Sunday, February 22, 2015

Agnes Grey by Anne Bronte ~~ Book Review {featuring a bit on The (not so) Great Gatsby}

This week's reading hasn't been super wonderful---but I did knock two more books off that "Gotta Read It Before You Die" list. (By the way, I'm starving and need popcorn or I will die, so I'm goona make this quick. I really don't want the last books I've read before departing Earth to be not-so-great ones).

So, first Agnes Grey. I can't say I totally didn't like it---but it's definitely not on my list of faves. To sum it up, it was sort of a bad Jane Austen knock-off from the point of view of a Negative Nelly. Like Austen's stories, it ends with the girl getting the guy and a happy marriage and a happily ever after---it was just so full of whiney waa-waas. Agnes's negative self-talk got annoying fast and her over-abundance of humility seemed fake. Besides that, there's just not a whole lot to it. Girl works for bad family. Girl works for not so bad family. Girl gets guy. The End. Just not a lot of substance.

Still, Agnes was quite the little evangelist. I liked her conversations with Nancy---especially this from page 94 in my book: "An' so it is, Miss Grey, 'a soft answer turneth away wrath; but grievous words stir up anger.' It isn't only in them you speak to, but in yourself." It's very true that we will feel so much less negative emotions---less bitterness, less anger---when we give a soft and respectful response to a disagreement. Love this.

I also love the response that Agnes's mother gives her own father who has negative things to say about her marriage to Agnes's father--- a man the grandfather said was beneath his daughter to marry. She basically tells him to shove it...Ha! Leave and cleave! Love it!

I actually found myself way more interested in the biographical info at the beginning and end of the book. For instance, I've always thought it was strange that the Bronte line just completely died out. First the mother died, then the two older sisters died. Then the only son died. Then the two younger sisters. Then the last sister and, years later, the father--having never remarried. Just so weird. Makes me wonder what was in this family that God allowed that to happen? Another "bio thing"---this one an irritation---is the fact that Charlotte completely discounts the heart of Anne's other novel, The Tenant of Wildfell Hall, by basically saying it was a mistake for her to have ever written it and that the character of the novel was not the character of the author. I think this is pretty shallow of Charlotte. For one thing, she doesn't know what was in her sister's heart. Anne obviously felt strongly enough about it to seek publication. Secondly, it's pretty ridiculous for her to even give a bit of credence to the idea that the story should be taken as biographical. Can't an author just write a great story without critics---let alone family---reading more into it than there was? I remember feeling put out with Charlotte when I read the forward to Wuthering Heights, as well. She seems like a busy-body who was too overly concerned with her family's reputation to stand up for their genius.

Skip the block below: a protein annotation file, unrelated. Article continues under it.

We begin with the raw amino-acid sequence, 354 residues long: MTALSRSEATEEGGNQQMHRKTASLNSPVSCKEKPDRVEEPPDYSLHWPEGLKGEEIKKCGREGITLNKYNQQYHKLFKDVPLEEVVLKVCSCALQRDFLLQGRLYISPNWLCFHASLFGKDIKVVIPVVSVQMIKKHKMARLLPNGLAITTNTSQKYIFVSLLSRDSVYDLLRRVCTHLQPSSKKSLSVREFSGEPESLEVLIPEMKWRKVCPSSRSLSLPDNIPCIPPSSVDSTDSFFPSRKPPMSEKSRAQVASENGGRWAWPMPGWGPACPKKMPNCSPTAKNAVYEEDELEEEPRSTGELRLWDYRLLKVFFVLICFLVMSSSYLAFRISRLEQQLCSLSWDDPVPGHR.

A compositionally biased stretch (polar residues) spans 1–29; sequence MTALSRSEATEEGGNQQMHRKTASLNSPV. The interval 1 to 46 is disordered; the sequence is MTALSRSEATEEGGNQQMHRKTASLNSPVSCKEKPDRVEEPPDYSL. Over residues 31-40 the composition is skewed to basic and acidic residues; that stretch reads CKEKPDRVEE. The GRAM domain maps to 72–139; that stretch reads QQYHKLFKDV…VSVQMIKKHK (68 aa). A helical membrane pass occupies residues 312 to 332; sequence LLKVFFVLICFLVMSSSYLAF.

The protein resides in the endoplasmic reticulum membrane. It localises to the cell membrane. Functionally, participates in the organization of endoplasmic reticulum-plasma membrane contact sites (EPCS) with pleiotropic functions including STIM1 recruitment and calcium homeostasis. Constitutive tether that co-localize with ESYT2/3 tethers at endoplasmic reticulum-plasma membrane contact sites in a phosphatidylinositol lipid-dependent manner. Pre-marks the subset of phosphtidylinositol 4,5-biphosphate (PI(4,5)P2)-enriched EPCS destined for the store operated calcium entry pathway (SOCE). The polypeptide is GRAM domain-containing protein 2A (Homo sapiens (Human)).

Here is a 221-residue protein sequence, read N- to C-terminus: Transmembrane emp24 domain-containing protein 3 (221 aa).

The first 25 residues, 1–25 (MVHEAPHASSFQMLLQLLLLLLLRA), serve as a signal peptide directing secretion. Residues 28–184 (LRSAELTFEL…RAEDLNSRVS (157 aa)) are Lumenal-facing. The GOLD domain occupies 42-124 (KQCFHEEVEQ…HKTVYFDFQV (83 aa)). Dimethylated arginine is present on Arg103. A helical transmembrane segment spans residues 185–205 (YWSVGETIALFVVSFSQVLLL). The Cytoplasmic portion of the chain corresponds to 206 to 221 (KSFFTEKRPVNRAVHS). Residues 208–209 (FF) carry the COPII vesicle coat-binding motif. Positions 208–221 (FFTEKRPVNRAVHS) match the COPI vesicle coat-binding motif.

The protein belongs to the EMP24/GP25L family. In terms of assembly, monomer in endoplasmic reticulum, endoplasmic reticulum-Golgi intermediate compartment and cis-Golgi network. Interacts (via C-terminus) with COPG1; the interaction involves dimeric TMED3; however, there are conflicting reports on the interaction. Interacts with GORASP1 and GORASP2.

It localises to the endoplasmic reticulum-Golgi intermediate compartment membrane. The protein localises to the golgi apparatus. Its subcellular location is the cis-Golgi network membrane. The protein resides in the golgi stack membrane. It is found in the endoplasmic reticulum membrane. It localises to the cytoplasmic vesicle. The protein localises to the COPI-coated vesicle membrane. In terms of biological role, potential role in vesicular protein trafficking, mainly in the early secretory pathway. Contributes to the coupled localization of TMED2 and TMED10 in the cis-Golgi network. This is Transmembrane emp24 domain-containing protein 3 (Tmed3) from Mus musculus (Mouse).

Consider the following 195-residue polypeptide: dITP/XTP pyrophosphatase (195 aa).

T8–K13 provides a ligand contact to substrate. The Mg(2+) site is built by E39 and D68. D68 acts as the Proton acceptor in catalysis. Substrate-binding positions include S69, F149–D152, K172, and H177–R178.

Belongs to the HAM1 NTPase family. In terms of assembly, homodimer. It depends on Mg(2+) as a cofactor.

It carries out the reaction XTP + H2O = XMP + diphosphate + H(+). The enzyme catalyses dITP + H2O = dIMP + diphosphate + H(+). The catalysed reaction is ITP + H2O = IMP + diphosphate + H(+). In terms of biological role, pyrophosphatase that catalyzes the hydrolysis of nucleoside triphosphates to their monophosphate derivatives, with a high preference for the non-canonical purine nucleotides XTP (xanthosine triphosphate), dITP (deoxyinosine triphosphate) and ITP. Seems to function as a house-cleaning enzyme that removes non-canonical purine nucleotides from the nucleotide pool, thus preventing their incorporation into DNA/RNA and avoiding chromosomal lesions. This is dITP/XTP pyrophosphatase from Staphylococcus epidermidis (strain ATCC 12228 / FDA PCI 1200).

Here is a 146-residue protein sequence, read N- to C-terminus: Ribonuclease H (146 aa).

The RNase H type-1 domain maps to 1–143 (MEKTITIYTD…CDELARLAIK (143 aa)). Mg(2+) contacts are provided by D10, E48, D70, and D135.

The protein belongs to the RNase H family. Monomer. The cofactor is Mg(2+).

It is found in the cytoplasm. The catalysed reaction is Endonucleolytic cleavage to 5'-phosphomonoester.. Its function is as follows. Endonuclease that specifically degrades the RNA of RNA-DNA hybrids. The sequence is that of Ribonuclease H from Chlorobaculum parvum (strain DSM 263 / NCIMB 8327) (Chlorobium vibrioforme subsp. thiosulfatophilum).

Book Description: Concerned for her family's financial welfare and eager to expand her own horizons, Agnes Grey takes up the position of governess, the only respectable employment for an unmarried woman in the nineteenth century. Unfortunately, Agnes cannot anticipate the hardship, humiliation, and loneliness that await her in the brutish Bloomfield and haughty Murray households. Drawn from Anne Brontë's own experiences, Agnes Grey depicts the harsh conditions and class snobbery that governesses were often forced to endure.

I also want to just give a quick response to The Great Gatsby by F. Scott Fitzgerald---a book that everyone raved about but I just didn't really care for.

For me, it was pretty much a big ol' Meh. When I posted on Instagram and Facebook that this was my next read, I got tons of responses about this being a favorite book of my friends. However, I just don't see what all the hype is. The writing style and word usage is unique and quite enchanting in some places, but the story itself left much to be desired. Well, let me back up and say that it might just be a cultural thing. The story takes place on Long Island and is very much a study of that particular people group in that place and in that time period. Knowing absolutely nothing about the New York Jazz Age culture, the issue is probably more that I was reading about something not particularly interesting to me---rather than not particularly interesting, in general.

I do love how so much of the story is implied, rather than given straight out. That is a neat and unique way of writing it. So little is said about the characters, yet something tells us all we need to know and paints them vividly in the mind of the reader.

Yeah, that's pretty much all I have to say. So, kind of a blah reading week---a week of which I feel pretty indifferent. This week, I'm waffling between re-reading The Scarlet Letter or a modern cozy mystery that I really enjoyed the first time around. We'll see...but for now, it's popcorn! Yay!

These books will fulfill the following reading challenges:
Full House Reading Challenge: The Great Gatsby for Free Choice and Agnes Grey for Debut Novel by Author.
Women's Fiction Reading Challenge: Agnes Grey
New To You Challenge: Agnes Grey and The Great Gatsby for New Author


  1. Hmm, bad form, Charlotte! Thanks for the reviews. I saw enough of the Gatsby movie to know that the book was not for me.

  2. Above comment is from me, Leah, lol! ;-)

  3. Ha! Hi Leah! I knew I recognized the "got peace" from somewhere...I was just searching my email to see who it was! :)